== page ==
A Downloader's Diary (47): August 29, 2016

by Michael Tatum

I'll begin this by saying, briefly, that depression sucks. Also, that I purposely kept shit back so I could return sooner, perhaps in a month. This year hasn't been my best -- more on that next time. Until then, here are some, you know, reviews.

Aesop Rock: The Impossible Kid (Rhymesayers) Ian Bavitz is one of those guys who makes me embarrassed to be an English major. Not because his facility with language is better than mine -- though it probably is -- but rather because his fans staunchly insist it's his greatest asset. For example, a study by blogger Matt Daniels (a digital strategist for Fortune 500 companies in his spare time) cataloging rappers' usage of "unique" words found that Bavitz' lyrical acumen surpassed 85 other major hip-hop artists, as well as Shakespeare's works, thereby I suppose making Aesop Rock the most brilliant man to ever pick up a pen. But not so fast, Matt -- I'd argue this is ridiculous for many reasons. To begin with, there are more words now than there were in 1604 -- to cite a few that appear on this shameless argument for logorrhea, "terraforming," "schmoozing," "acrylic," "dreadlocks," "acne," and "cartoon," the latter of which derives from the Italian and missed the first performance of The Tempest by several decades. Furthermore, minimalists from Lou Reed and J.D. Salinger have illustrated time and time again how far you can go with very little. But most of all, showing off one's expansive vocabulary is the preferred method of feeling superior for politically correct guys who wouldn't dream of measuring their dicks over bar stools, hence why they gravitate to a more socially acceptable form of bullying. Not that Bavitz is a bully mind you, but too often his polysyllabic rants feel too much like obfuscation -- I would never have figured out "Supercell" was about Ae skipping visiting his family over the Christmas holidays if I hadn't done the requisite research. On the other hand, we also have fond memories of two brothers, one scarred by a little league coach crudely dispatching of an unlucky gopher around third base, and another who sneaks out of the house to see Ministry after failing to convince their mom that they're not a Satanic cult. We also have a very revealing dialogue between Ae and his (female, of course) therapist: "She says, 'I'm not your enemy.'/I said, 'That sounds like something that my enemy would say.'" Now you know why Kimya Dawson was such a good influence on him. A MINUS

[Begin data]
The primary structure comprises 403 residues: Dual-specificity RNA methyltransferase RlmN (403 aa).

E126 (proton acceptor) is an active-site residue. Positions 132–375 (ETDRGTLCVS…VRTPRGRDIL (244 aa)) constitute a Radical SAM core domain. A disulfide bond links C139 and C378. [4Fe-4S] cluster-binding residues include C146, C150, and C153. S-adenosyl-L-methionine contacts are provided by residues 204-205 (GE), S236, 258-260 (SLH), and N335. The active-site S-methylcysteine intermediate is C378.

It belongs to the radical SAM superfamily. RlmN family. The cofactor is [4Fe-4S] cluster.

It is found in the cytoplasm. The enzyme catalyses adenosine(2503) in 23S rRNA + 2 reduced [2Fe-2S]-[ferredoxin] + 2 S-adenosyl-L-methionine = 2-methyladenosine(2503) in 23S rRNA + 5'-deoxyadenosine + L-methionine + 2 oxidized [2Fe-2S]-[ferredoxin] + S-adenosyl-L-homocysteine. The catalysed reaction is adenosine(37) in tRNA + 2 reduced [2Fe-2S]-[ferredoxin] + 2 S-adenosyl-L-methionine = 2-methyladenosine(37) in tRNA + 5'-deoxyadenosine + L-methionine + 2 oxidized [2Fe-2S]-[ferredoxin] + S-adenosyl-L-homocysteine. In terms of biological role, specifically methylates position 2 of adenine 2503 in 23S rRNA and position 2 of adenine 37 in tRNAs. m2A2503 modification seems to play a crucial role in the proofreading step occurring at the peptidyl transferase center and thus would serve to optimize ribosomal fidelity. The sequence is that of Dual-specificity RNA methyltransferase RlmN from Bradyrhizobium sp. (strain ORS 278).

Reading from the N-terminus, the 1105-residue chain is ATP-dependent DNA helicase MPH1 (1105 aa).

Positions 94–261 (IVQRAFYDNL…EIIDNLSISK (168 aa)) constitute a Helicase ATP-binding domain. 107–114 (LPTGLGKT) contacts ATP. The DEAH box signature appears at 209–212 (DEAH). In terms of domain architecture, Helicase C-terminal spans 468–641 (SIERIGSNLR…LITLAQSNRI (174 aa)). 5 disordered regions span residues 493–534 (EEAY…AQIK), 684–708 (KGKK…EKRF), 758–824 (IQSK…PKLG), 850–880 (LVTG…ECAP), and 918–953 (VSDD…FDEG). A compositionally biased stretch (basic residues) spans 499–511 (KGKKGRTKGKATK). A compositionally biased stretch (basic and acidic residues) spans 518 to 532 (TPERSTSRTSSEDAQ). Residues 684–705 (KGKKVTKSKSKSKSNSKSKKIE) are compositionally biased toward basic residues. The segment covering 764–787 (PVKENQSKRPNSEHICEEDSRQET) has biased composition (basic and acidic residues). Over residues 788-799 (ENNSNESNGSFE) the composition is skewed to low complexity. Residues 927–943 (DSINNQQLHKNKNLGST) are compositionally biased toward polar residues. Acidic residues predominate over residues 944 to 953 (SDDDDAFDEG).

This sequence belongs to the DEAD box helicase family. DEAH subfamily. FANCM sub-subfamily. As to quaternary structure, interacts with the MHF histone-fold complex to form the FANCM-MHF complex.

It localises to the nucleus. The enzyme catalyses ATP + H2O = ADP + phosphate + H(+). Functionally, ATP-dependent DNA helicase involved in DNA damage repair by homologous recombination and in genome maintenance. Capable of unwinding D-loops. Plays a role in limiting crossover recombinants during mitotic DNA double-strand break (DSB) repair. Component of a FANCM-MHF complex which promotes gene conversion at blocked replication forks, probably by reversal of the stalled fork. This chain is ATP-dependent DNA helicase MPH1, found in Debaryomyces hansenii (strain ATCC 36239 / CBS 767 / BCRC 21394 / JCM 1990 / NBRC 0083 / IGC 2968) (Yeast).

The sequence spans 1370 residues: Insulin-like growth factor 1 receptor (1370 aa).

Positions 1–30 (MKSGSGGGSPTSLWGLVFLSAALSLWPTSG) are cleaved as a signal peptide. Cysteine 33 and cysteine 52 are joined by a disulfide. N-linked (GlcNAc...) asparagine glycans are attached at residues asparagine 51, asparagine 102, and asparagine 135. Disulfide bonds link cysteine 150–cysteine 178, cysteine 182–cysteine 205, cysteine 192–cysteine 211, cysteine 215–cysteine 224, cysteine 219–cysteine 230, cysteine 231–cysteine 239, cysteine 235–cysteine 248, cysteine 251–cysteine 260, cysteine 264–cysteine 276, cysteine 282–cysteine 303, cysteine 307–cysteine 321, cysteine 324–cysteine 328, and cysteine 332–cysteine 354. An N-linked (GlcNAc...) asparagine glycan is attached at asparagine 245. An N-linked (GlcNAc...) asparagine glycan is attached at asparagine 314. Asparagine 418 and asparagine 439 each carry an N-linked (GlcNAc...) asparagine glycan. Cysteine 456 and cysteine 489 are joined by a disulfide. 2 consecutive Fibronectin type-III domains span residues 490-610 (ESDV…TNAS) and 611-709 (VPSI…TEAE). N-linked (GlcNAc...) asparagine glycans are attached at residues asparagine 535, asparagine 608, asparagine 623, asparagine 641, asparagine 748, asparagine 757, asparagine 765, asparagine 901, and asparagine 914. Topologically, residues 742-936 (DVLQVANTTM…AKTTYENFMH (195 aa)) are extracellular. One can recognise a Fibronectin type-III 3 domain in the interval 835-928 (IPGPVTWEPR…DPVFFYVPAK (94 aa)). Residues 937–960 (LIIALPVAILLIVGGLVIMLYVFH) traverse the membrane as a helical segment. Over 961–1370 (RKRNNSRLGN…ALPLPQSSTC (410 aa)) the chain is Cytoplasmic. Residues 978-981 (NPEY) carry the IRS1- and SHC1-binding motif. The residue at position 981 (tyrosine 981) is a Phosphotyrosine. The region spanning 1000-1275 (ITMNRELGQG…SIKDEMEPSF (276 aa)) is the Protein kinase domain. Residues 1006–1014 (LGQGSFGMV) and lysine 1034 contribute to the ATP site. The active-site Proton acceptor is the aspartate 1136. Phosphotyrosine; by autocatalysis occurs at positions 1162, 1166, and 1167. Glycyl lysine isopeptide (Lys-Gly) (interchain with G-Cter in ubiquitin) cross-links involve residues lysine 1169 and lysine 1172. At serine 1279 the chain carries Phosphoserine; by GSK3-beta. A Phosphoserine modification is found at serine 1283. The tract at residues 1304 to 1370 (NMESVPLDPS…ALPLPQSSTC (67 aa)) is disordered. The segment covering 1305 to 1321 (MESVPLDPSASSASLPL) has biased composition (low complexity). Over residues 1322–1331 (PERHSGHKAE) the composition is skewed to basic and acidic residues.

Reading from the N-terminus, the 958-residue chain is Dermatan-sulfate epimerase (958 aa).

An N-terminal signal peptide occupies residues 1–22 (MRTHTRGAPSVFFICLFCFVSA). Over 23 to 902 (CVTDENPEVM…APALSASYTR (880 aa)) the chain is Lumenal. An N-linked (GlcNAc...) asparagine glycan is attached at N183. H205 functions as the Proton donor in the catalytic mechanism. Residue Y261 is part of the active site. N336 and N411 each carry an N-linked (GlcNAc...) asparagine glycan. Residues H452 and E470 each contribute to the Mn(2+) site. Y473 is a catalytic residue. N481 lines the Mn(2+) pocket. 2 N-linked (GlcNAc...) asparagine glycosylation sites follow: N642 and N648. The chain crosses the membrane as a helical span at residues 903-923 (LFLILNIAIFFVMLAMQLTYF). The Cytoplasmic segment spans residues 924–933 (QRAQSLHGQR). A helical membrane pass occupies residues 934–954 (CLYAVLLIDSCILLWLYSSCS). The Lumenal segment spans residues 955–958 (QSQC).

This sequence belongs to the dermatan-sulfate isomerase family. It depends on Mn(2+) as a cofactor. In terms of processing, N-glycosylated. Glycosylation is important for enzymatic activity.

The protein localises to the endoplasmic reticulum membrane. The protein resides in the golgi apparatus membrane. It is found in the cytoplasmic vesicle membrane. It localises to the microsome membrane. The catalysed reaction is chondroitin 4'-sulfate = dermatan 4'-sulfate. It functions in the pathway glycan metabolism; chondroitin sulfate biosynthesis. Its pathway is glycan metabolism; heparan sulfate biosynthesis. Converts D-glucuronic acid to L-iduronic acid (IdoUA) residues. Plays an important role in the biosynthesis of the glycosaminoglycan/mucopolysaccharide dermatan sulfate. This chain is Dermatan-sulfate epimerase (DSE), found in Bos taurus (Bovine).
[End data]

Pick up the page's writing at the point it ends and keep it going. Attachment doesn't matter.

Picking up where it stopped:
Chance the Rapper: Coloring Book (free download) "Gratitude is the opposite of despair," noted Mark O'Brien, the poet-journalist and polio survivor whose life inspired the 2012 movie The Sessions. In the 1995 documentary Breathing Lessons (from which that movie cribs liberally) he quotes renegade priest and theologian Matthew Fox, founder of "creation spirituality," the idea that "we co-create the universe with God" and that "art is our way of making the universe sacred." Those ideas compress into a nutshell what makes Chancellor Bennett's worldview so appealing, how his stalwart belief in a God who gives if only you ask avoids falling into the sanctimony trap and thus entices atheists like me and probably you. I suppose that his end game isn't bitches and cars is also worth considering -- I mean this is a man who slips in a Louis Jordan joke when he asks you for gas money (which he won't accept because you've had too much to drink). From giving away his music gratis to continuing his involvement in youth programs at the Harold Washington Library, he operates from the assumption that if you put things out in the universe for free, very often good things will come back to you: if you send the praises up, the praises will come down. And come down they do, from Young Thug indulging in a little self-parody, Kirk Franklin continuing his 2016 Resurrection Tour, and assorted buddies from Donnie Trumpet and Peter Cottontale providing absolutely gorgeous backing throughout. Yes, Chance prefers "signs to science" -- his James Early reference zings the Eddie Murphy character from Dreamgirls, not the engineer who won a bottle of scotch whiskey from John Robinson Pierce for inventing a transistor that oscillated faster than 1 GHz. But this is a man so good he forgives Justin Bieber for his sins, can fondly remember Chris Brown juke jams at the skating rink without slipping into domestic violence jokes, and hopes that if the mother of his child leaves him that his successor will treat her well. Best rapper alive? Depends on what you mean by "best" -- which I guess makes the answer yes and yes. A